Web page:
Feduccia agrees, saying that some degree of direct experience with altered states is an important characteristic for a potential facilitator. “Personally, I see tremendous value in the provider having had their own psychedelic experiences or other experiences of non-ordinary states of consciousness, such as Holotropic Breathwork,” she says. “After all, you wouldn’t trust a guide to take you to the top of Mount Everest if they hadn’t already gone there themselves.”
It’s a point well taken, and one that Broward says she had certainly required of her facilitator. “I wanted to know roughly what to expect from the experience,” she says. “Besides wanting to know proper dosing of magic mushrooms, where they were sourced from, and all that, I wanted to know that the guide knew the psychedelic terrain and could help me if I got stuck or panicked along the way — which she definitely did.”
Broward’s experience with psychedelic therapy was challenging but mostly positive — thanks to her guide. But not all psychedelic assisted therapies are created equal. Some practitioners take considerably less care in preparing people for an experience. And that lack of preparation can very easily open the door to damaging outcomes.
Screening & Preparation Goes A Long Way
Last year, the dangerous practice of “speed-toading” hit the Mexican tourist town of Tulum by force. Incidents of tourists smoking toad toxin with no preparation created potentially harmful situations for unsuspecting individuals. Containing the powerful entheogen 5-MeO-DMT — found in the defense secretions of the Sonoran Desert toad, also known as Bufo alvarius — the substance is widely believed to be the most potent psychoactive drug on the planet. “We didn’t even know we were going to do it,” said one woman interviewed. “We just stumbled across this place and saw other people doing it. We didn’t know what Bufo was.”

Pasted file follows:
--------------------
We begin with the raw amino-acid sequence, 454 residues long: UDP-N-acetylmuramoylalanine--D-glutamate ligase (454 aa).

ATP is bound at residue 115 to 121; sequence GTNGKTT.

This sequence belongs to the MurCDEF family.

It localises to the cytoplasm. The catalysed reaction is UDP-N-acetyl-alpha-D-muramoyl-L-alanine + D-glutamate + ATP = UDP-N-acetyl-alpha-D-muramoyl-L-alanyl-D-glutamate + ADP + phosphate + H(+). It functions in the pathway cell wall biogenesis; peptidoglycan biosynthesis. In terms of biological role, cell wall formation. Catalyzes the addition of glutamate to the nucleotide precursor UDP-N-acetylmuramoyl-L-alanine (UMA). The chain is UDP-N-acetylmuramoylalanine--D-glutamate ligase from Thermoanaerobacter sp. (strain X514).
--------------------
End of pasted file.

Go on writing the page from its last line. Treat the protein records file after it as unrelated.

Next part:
That lack of preparation is a red flag, says Feduccia. “People should be aware of how psychedelics affect decision making, increases suggestibility, and induces states of vulnerability,” she says, adding that a “lack of screening and preparation procedures” are factors that should make a person very wary of a potential facilitator.
Because psychedelics can create states of disorientation and confusion, it is paramount to have a high level of trust in a provider, which comes from creating a trusting relationship. “How do [providers] support clients before, during, and after the experience of psychedelic therapy?” asks Feduccia.
In Broward’s case, she felt tremendously supported by her provider. Along with the comprehensive questionnaire and meetings prior to the event, the facilitator also suggested they check in every few days for two weeks following her experience on psilocybin. Referred to as integration, the process of discussing impressions after an experience are often as important as the pre-flight plan and experience themselves.
“I came upon some pretty dark parts of myself,” she says. “I experienced death in the deepest way possible while still remaining alive. There was a lot there for me to ferret out.”
Broward says her guide during psychedelic assisted therapy was a key aspect in helping her incorporate everything she experienced into her life today. “Without her I feel the experience would have been a more difficult thing to cope with,” she says. “Her expertise created a space for me to be calm and to let it all just unfold.”